Data analysis

The interviews were audio-recorded and transcribed verbatim for analysis. Considering that the study’s methodology is built on IPA, participants experiences were illustrated and reported thematically [27]. In using thematic analysis, the study adopted the reflexive thematic analysis (RTA) which emphasizes the importance of researchers’ subjectivity as analytic resource [30, 32] and fits the fundamental flexibility assumptions of IPA [27]. The theoretical orientation guiding the way in which meaning was made from the data during analysis is that interview data and field notes represent both experiential and social discourses that perform social actions [30]. Therefore, theoretically, RTA, as used in this study, combined elements of phenomenology and critical qualitative research.

The researcher iteratively read through the data transcripts and field notes while listening to the interviews, multiple times. This was done for familiarisation, immersion and understanding of the meaning conveyed in the data beyond its semantic representation [30]. The transcripts were thereafter coded using QSR NVivo (12.6.0). Coding combined inductive and deductive strategies [30], as IPA—though inductive and grounded in generated data—also acknowledges dominant literature [27]. However, generated themes are not domain summaries [38] but identified patterns of shared meaning in the study data [32]. While reviewing, refining and naming initial themes, the researcher kept checking back through the data to ensure that they adequately reflect participants’ accounts. A more detailed description of the study methods has been published elsewhere [21].


Sociodemographic characteristics of participants

Most participants, eight out of twenty, were aged between 18 and 24 years. Nineteen of the twenty participants identified as heterosexuals while the remaining participant identified as gay. Similarly, most participants, sixteen out of twenty were never married and eleven of the twenty participants identified as females. Further, thirteen of the twenty participants reported that they are sexually active in Australia (Table 1).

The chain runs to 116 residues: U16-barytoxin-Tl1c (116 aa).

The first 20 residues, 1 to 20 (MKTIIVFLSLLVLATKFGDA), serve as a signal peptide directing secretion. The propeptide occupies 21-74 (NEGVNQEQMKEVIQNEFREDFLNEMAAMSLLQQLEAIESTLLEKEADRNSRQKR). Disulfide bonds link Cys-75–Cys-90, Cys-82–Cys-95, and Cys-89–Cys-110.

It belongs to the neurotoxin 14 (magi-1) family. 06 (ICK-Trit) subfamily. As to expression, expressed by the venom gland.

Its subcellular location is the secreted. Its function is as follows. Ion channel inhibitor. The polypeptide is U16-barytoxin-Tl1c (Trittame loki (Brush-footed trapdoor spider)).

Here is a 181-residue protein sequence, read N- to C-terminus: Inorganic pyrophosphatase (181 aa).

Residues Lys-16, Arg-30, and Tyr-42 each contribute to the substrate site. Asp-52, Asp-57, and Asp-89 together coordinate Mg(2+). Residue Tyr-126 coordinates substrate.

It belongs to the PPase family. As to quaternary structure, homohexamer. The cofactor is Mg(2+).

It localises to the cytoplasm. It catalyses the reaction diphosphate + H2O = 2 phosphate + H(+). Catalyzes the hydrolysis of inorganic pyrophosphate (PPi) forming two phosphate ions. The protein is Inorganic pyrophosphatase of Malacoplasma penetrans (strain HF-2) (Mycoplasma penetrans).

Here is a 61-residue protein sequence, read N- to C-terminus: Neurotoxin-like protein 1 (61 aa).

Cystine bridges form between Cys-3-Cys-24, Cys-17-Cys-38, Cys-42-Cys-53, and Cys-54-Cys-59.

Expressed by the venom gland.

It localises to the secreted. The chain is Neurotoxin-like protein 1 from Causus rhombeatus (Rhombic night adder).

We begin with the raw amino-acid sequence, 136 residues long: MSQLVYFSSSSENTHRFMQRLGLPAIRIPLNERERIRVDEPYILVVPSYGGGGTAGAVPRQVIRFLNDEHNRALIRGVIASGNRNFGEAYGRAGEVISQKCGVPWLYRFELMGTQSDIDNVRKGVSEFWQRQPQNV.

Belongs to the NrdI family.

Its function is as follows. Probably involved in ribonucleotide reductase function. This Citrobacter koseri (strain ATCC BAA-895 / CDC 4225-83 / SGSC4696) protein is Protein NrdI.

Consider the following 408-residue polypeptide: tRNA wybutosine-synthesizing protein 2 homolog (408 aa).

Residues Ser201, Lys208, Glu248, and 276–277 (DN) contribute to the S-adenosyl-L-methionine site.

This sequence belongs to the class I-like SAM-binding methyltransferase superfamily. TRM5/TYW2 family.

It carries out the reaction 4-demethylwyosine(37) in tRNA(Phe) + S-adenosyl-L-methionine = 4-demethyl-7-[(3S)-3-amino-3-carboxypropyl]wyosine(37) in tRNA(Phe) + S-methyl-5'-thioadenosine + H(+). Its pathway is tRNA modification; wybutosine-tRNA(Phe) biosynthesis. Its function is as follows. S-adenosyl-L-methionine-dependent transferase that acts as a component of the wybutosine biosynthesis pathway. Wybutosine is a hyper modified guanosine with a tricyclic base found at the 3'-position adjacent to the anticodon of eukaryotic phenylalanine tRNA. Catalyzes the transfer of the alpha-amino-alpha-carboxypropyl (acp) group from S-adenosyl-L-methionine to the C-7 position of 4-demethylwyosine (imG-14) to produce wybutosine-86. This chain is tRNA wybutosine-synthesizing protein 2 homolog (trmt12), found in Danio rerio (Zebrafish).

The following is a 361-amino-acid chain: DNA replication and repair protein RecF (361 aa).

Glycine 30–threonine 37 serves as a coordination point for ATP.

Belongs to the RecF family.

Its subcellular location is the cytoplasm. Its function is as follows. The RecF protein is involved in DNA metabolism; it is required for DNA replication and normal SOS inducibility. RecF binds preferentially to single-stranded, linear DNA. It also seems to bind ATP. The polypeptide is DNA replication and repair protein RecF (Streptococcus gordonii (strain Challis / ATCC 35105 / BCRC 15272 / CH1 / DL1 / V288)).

Table 1 Socio-demographic characteristics of participants

Themes contextualising condomless sex

Patterns in the data showed themes describing contexts were condomless sex occurs as well as injunctive and descriptive norms around this sexual practice. These themes are grouped into three: [1] unanticipated sex, condom related stigma and alcohol use [2] pleasure-seeking, curiosity and intimacy [3] condomless sex as a gendered practice.

Unanticipated sex, condom related stigma and alcohol use

The results indicate that condomless sex occurs within the context of unanticipated sexual encounters. Some participants who reported recent condomless sex disclosed that they were not in possession of a condom at the time. Some of them also mentioned that these sexual encounters were not anticipated.

It [sex] was impromptu, it [condom] was not available (female/31/sub-Saharan Africa).

Interview data suggests that participants understand the risks associated with unanticipated sex and how carrying condoms around could help in preventing these risks. In fact, one of the participants used metaphors to emphasize a need for young people to always carry condoms.

[it is] a raincoat (condom). You carry it around because you don’t know when it will rain (unanticipated sex). If you don’t have it and the rain starts, you [will] just get wet (get infected with BBV/STI) (male/30/sub-Saharan Africa).

Further, although it could be argued that young people do not have condoms handy because they may not know where to get them or that purchasing condoms may be expensive, the interviews indicate that this may not be the case for these group of students as some reported that they are aware of settings where they can access free condoms:

… when I went to the medical centre, I actually saw a place, a stand where they placed free condoms for people, if they want to have sex (male/19/sub-Saharan Africa).

… it [condomless sex] is sad, because condom is not expensive. [Condom] availability is not a problem, it is always there, anyone can acquire and can afford it as well (male/29/sub-Saharan Africa).